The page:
September 13 2011
How A Job Training Program Changed My Life
Lousy economy? Lots of people out of work? Hey, let's have a job training program. Not surprisingly, that is just what President Obama has proposed.
As Inkwell readers may know, job training programs are one of my many pet peeves. In my very first journalism job, when I worked for a leftwing weekly (I've evolved) in New Orleans, one of the things that turned me towards conservatism was covering the Comprehensive Education Training Act, that boondoggle fondly known as CETA. CETA may not have helped people change their lives by finding work, but it helped make me a conservative. Indeed, I may be one of the few people in the country really affected by the CETA program.
Well, imagine my nostalgia when the Wall Street Journal had an oped this morning on dear old CETA! It is pegged to President Obama's call for new job training programs for the long-term unemployed. The article pointed out exactly what I saw: the program taught bad work habits! Actually, it taught bad stay-at-home and collect checks habits.
Before CETA was established, a government study warned that "teens in federal jobs programs ‘regressed in their conception of what should reasonably be required in return for wages paid.'" I'll say: taking the city bus to various places where CETA training was supposedly in progress, I couldn't help noticing that there was never anybody there. Where had all the trainees gone, long time passing?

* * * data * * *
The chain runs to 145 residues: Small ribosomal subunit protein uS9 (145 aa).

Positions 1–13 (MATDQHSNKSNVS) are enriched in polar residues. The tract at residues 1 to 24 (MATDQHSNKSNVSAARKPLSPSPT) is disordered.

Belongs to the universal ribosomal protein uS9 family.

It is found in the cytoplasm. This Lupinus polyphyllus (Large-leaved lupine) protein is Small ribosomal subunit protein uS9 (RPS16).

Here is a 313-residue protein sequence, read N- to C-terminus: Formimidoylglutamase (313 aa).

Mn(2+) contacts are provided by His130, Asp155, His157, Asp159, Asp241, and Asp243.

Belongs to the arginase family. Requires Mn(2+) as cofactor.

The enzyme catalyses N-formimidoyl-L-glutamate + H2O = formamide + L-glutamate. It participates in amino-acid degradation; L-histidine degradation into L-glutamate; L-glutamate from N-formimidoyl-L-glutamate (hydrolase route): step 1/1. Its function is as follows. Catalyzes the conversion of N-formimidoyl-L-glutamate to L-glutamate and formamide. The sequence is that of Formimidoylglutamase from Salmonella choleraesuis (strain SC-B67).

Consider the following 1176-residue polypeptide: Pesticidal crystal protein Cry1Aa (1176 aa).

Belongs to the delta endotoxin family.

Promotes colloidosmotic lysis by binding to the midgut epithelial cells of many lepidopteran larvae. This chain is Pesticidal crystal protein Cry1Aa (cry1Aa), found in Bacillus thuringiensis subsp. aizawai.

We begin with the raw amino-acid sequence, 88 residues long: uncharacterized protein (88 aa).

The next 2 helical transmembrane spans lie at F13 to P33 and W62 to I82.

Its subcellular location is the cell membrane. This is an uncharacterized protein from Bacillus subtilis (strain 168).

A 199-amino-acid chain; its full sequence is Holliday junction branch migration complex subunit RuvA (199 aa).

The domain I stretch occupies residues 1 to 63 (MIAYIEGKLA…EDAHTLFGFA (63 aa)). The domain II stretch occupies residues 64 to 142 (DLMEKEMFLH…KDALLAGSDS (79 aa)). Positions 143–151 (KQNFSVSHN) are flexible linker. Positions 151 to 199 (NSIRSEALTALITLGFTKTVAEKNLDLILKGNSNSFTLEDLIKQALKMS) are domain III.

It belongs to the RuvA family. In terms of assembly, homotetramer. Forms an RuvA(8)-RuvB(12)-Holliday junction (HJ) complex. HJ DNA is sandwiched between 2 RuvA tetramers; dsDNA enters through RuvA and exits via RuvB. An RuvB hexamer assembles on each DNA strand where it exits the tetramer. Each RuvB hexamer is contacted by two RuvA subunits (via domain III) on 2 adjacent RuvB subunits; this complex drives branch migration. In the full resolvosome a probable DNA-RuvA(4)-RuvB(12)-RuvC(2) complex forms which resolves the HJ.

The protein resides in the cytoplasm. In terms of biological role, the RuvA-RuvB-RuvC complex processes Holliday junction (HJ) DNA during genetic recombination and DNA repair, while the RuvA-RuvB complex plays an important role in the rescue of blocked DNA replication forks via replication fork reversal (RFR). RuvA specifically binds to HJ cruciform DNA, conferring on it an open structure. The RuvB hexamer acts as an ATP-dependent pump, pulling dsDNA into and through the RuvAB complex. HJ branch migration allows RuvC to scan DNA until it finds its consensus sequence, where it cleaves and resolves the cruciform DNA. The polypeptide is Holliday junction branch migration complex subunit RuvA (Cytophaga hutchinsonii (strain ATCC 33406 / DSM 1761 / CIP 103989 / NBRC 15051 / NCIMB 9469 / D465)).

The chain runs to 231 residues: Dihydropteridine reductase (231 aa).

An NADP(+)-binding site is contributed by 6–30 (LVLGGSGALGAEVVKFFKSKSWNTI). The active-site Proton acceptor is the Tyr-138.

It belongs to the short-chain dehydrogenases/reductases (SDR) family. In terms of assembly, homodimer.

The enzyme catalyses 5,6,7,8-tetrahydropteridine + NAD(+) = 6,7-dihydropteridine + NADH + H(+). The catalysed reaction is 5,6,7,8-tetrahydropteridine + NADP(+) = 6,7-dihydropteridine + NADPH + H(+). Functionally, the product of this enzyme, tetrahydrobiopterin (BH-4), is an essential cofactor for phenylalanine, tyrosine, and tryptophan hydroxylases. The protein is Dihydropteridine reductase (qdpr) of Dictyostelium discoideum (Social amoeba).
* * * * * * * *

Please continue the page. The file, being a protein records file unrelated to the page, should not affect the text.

When I did track down a trainee, I asked her if she didn't feel it incumbent upon her to begin to look for a job in the private sector. This line of inquiry she obviously regarded as hostile. She indicated that she, in point of fact, preferred her CETA "work."
CETA was so bad that even the federal government dropped it. But the dream did not die:
After CETA became a laughingstock, Congress replaced it in 1982 with the Job Training Partnership Act. JTPA spent lavishly-to expand an Indiana circus museum, teach Washington taxi drivers to smile, provide foreign junkets for state and local politicians, and bankroll business relocations. According to the Labor Department's inspector general, young trainees were twice as likely to rely on food stamps after JTPA involvement than before since the "training" often included instructions on applying for an array of government benefits.
Well, this does sound like arduous work compared to what I saw on my journeys about New Orleans to locate CETA workers!
But it did not turn participants into successful members of the workforce:
For years the Labor Department scorned the mandate in the 1982 legislation to speedily and thoroughly evaluate whether the programs actually benefitted trainees. Finally, in 1993, it released a study that showed participation in JTPA "actually reduced the earnings of male out-of-school youths." Young males enrolled in JTPA programs had 10% lower earnings than a control group that never participated.
President Obama wants our new "investments" in job training to go for programs similar to the troubled Georgia Work$ program:
Begun in 2003, Georgia Work$ gives people a chance to "train" at an employer for eight weeks. They receive no salary but continue collecting unemployment compensation and as well as a $240 weekly stipend from the state of Georgia. Last year, the stipend was increased to $600 a week and anyone who said they needed a job was allowed to participate. After costs exploded, Georgia Work$ was scaled back early this year.
Mark Butler, Georgia's current labor commissioner, stated that the program suffered from a "lack of oversight" before he took over in January. At last report, only 14% of trainees were hired by employers-a success rate akin to other unemployed Georgians who do not participate in the program.
Do you want to sacrifice to pay taxes for programs like these?